I found out that night he had been seeing this person behind Nichole’s, and everyone else’s, back for months. Not too long after, Nichole had come home sick from her job at the Hudson Valley Bank (“Go with the Green!” was their motto at the time) and caught them in bed that day. Mind cloaked with anger and hurt, she had been speeding, ran a stop sign or two, and pulled out on to Saratoga Road and got t-boned by a semi.
Her funeral had been a month earlier and the wound was beginning to scab over. I never told him that she had been talking to me on the phone when that semi plowed into her car, shattering her entire body. It gave me chills hearing her scream and the impact. Somewhere, I think I heard her body split open at that moment just before the phone went dead—the combination of a wet tearing and popping sounds still haunt my dreams after all this time.
I found him sitting on his porch, a cigarette between his fingers. He hadn’t smoked since high school. I brought the Dodge to a stop behind his BMW. It was tempting to close my eyes and grin and ram into it a few times.
I was civil. I got out, hearing the ticking sound as the Beamer’s engine cooled off.
“Steve.” He looked up at me as I got to the porch and it hit me hard. He was dead scared. He backed this up by shoving the cigarette up to his lips with hands that shook so badly, he missed his lips twice.
“What’s going on?”
“In the house. I found the door open when I got home and I’m dead scared man.” He looked toward the front door and I took the bait. I wondered if I should have brought my gun. A dark smudge was on the lock, the key still procreating with it. Mike was like anyone else here: the key was under the mat. He lived off Bluebird Road near the school, next to the Trail. His street was a loop, with houses on the outside and inside rim. He and Nichole had built a nice house with a big yard, a deck and a pool they had to cover every winter.
I tried to open the door, but something resisted it. I looked down at Mike, but he was gazing out at the lawn jockey holding the little sign designating the residents’ name. He molested it with his eyes.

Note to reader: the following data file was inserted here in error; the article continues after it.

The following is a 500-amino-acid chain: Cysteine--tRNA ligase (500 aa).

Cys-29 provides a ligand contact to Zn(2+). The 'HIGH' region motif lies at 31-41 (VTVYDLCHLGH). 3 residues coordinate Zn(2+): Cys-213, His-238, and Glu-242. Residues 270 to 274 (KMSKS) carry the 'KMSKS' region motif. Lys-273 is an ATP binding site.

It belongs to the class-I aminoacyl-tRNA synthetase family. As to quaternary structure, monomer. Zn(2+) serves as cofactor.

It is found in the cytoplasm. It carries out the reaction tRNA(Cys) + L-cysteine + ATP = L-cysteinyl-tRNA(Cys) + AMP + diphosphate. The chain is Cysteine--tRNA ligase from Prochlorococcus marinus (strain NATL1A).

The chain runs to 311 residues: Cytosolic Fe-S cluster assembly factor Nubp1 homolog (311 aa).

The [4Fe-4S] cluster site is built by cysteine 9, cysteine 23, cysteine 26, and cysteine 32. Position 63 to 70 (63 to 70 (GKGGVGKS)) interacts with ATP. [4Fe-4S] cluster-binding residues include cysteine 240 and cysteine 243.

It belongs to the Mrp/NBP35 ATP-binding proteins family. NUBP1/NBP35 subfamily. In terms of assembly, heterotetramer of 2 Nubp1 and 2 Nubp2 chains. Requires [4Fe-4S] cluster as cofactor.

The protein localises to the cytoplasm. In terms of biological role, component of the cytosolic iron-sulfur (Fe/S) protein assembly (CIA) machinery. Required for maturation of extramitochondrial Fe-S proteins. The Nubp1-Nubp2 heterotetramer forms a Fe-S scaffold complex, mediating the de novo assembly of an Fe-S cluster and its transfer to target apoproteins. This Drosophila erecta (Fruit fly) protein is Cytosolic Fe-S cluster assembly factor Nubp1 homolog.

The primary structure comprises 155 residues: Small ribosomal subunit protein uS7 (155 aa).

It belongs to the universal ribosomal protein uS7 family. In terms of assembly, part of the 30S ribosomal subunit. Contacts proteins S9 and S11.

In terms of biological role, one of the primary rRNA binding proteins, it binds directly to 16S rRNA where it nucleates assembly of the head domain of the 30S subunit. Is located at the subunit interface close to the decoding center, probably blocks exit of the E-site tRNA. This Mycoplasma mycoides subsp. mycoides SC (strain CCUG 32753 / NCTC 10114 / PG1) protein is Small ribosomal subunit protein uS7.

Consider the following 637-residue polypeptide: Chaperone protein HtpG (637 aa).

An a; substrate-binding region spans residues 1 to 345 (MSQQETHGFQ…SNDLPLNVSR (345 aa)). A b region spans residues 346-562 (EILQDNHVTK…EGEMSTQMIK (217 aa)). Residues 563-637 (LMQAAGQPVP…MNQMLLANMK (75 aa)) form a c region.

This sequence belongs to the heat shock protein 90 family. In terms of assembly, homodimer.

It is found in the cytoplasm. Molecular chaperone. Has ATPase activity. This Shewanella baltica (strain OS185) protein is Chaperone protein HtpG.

I shrugged, put my shoulder into the door and saw the dirt. It was dark: nearly down to the clay, genuine New York State dirt. I’d had it on my boots and fingernails enough times to know it by heart. A trail led to the kitchen table. The Corso house reminded me of the shotgun houses I’d seen when I was down in New Orleans during the clean-up from Katrina. You could look through the front door and see the dining room and the back of the house. A smell slapped me around, shoving itself up my nose. It reminded me of the dead dog I had come across one day playing chase back in Jacobi’s woods a kid. It had left its home to go die and went to the big dog pound in the sky underneath a fallen tree. Maybe it had been there for a month, I didn’t know. The flies and maggots were having an All-You-Can-Eat buffet on it. Then the smell of rotted meat hit my nose when the wind shifted and I threw up my PB&J sandwich at the base of a pine tree. This smell was like that. My gorge had changed with time, and I was in no danger of any upheavals.
On the over polished, wood table was a scrap of paper. In Nichole’s rounded scrawl was written: “Back in 15 minutes.”
I dropped the paper back on the table. Behind me, the screen door shut itself behind him.
“What do I do? People can’t come back from the dead.” He raised his hands in exasperation, then let them fall.
“No crap.” I looked around the place, trying to see if anything was missing. I didn’t know enough about his house to know if anything was. I told him so.
He read my intentions perfectly. “Nothing’s gone. I checked my safe and the gun rack in the basement, but everything is tight.” He threw his hands up, and I watched him surreptitiously search the room with his eyes again. They told me he wanted to be sure, and when they came back to me, I knew he was.
I tried to think about all of this logically and could not pull it off. People didn’t come back from the dead. My eyes fell on the picture of Nichole. Her sweet smile planted on her face, caught in midstride as she passed through the finish line of that Ironman she had competed in a few years back. It still hurt after all this time.
“I wonder if Claire is okay,” he looked down at the note again and then out the back door into the woods. Something dawned in his eyes I couldn’t quite read, then jammed his hand into his pocket. He wasn’t groping himself (that would have been awkward and disgusting if he had!), but pulled out his smart phone. I walked to the window over the kitchen sink, brushed aside the thin white curtain and looked out into his backyard where Nichole had diligently grown a nice vegetable garden the fall before she died. Now it was a patch of neglected dirt in the corner of the yard. Like something out of War of the Worlds, one of the Adirondack Power Company’s electricity pylons stood over it from the Trail.